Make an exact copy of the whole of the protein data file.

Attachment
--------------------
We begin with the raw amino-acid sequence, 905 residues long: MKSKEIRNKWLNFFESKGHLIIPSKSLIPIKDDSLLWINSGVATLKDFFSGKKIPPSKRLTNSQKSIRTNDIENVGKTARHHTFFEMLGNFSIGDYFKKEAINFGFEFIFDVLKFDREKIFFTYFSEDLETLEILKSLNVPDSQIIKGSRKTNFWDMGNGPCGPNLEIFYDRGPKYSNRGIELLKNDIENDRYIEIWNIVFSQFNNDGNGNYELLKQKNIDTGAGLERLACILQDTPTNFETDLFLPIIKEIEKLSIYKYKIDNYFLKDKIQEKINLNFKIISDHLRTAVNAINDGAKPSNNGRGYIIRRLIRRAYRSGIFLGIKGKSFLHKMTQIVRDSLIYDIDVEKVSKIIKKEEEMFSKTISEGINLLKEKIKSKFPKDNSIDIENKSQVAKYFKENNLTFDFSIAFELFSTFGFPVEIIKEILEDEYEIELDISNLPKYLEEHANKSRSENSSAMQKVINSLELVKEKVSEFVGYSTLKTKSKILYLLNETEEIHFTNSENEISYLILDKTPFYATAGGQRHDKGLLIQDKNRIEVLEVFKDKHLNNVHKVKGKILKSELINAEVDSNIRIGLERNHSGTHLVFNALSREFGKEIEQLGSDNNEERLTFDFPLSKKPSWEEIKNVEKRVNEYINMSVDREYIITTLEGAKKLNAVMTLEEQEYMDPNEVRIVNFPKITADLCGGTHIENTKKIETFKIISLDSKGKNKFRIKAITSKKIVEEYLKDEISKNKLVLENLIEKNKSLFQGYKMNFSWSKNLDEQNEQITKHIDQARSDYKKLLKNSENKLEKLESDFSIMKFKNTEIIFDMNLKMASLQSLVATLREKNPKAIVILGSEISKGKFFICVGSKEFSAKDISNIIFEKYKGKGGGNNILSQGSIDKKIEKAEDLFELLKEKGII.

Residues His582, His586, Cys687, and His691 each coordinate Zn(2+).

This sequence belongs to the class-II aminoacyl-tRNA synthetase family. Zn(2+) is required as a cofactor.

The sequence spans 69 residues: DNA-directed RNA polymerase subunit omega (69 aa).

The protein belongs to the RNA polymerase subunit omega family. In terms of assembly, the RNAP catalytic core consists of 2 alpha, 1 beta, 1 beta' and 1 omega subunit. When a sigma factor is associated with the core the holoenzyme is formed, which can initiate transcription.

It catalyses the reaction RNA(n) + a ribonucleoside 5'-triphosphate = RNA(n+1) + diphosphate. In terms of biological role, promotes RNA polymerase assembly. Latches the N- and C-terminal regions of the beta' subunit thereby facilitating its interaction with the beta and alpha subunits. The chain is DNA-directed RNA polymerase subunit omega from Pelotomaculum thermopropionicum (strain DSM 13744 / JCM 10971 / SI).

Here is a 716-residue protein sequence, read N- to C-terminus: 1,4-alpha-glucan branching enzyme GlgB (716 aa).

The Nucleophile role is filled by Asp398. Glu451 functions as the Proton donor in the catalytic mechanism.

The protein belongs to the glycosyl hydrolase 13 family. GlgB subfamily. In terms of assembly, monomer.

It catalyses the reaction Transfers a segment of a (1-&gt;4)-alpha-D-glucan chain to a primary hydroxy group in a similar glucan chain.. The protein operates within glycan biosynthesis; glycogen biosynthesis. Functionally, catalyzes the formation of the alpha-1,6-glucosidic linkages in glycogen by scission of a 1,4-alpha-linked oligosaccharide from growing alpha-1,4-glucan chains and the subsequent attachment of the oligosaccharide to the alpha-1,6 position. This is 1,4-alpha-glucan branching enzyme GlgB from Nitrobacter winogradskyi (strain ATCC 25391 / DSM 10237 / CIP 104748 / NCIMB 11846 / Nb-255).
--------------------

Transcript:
We begin with the raw amino-acid sequence, 905 residues long: MKSKEIRNKWLNFFESKGHLIIPSKSLIPIKDDSLLWINSGVATLKDFFSGKKIPPSKRLTNSQKSIRTNDIENVGKTARHHTFFEMLGNFSIGDYFKKEAINFGFEFIFDVLKFDREKIFFTYFSEDLETLEILKSLNVPDSQIIKGSRKTNFWDMGNGPCGPNLEIFYDRGPKYSNRGIELLKNDIENDRYIEIWNIVFSQFNNDGNGNYELLKQKNIDTGAGLERLACILQDTPTNFETDLFLPIIKEIEKLSIYKYKIDNYFLKDKIQEKINLNFKIISDHLRTAVNAINDGAKPSNNGRGYIIRRLIRRAYRSGIFLGIKGKSFLHKMTQIVRDSLIYDIDVEKVSKIIKKEEEMFSKTISEGINLLKEKIKSKFPKDNSIDIENKSQVAKYFKENNLTFDFSIAFELFSTFGFPVEIIKEILEDEYEIELDISNLPKYLEEHANKSRSENSSAMQKVINSLELVKEKVSEFVGYSTLKTKSKILYLLNETEEIHFTNSENEISYLILDKTPFYATAGGQRHDKGLLIQDKNRIEVLEVFKDKHLNNVHKVKGKILKSELINAEVDSNIRIGLERNHSGTHLVFNALSREFGKEIEQLGSDNNEERLTFDFPLSKKPSWEEIKNVEKRVNEYINMSVDREYIITTLEGAKKLNAVMTLEEQEYMDPNEVRIVNFPKITADLCGGTHIENTKKIETFKIISLDSKGKNKFRIKAITSKKIVEEYLKDEISKNKLVLENLIEKNKSLFQGYKMNFSWSKNLDEQNEQITKHIDQARSDYKKLLKNSENKLEKLESDFSIMKFKNTEIIFDMNLKMASLQSLVATLREKNPKAIVILGSEISKGKFFICVGSKEFSAKDISNIIFEKYKGKGGGNNILSQGSIDKKIEKAEDLFELLKEKGII.

Residues His582, His586, Cys687, and His691 each coordinate Zn(2+).

This sequence belongs to the class-II aminoacyl-tRNA synthetase family. Zn(2+) is required as a cofactor.

The sequence spans 69 residues: DNA-directed RNA polymerase subunit omega (69 aa).

The protein belongs to the RNA polymerase subunit omega family. In terms of assembly, the RNAP catalytic core consists of 2 alpha, 1 beta, 1 beta' and 1 omega subunit. When a sigma factor is associated with the core the holoenzyme is formed, which can initiate transcription.

It catalyses the reaction RNA(n) + a ribonucleoside 5'-triphosphate = RNA(n+1) + diphosphate. In terms of biological role, promotes RNA polymerase assembly. Latches the N- and C-terminal regions of the beta' subunit thereby facilitating its interaction with the beta and alpha subunits. The chain is DNA-directed RNA polymerase subunit omega from Pelotomaculum thermopropionicum (strain DSM 13744 / JCM 10971 / SI).

Here is a 716-residue protein sequence, read N- to C-terminus: 1,4-alpha-glucan branching enzyme GlgB (716 aa).

The Nucleophile role is filled by Asp398. Glu451 functions as the Proton donor in the catalytic mechanism.

The protein belongs to the glycosyl hydrolase 13 family. GlgB subfamily. In terms of assembly, monomer.

It catalyses the reaction Transfers a segment of a (1-&gt;4)-alpha-D-glucan chain to a primary hydroxy group in a similar glucan chain.. The protein operates within glycan biosynthesis; glycogen biosynthesis. Functionally, catalyzes the formation of the alpha-1,6-glucosidic linkages in glycogen by scission of a 1,4-alpha-linked oligosaccharide from growing alpha-1,4-glucan chains and the subsequent attachment of the oligosaccharide to the alpha-1,6 position. This is 1,4-alpha-glucan branching enzyme GlgB from Nitrobacter winogradskyi (strain ATCC 25391 / DSM 10237 / CIP 104748 / NCIMB 11846 / Nb-255).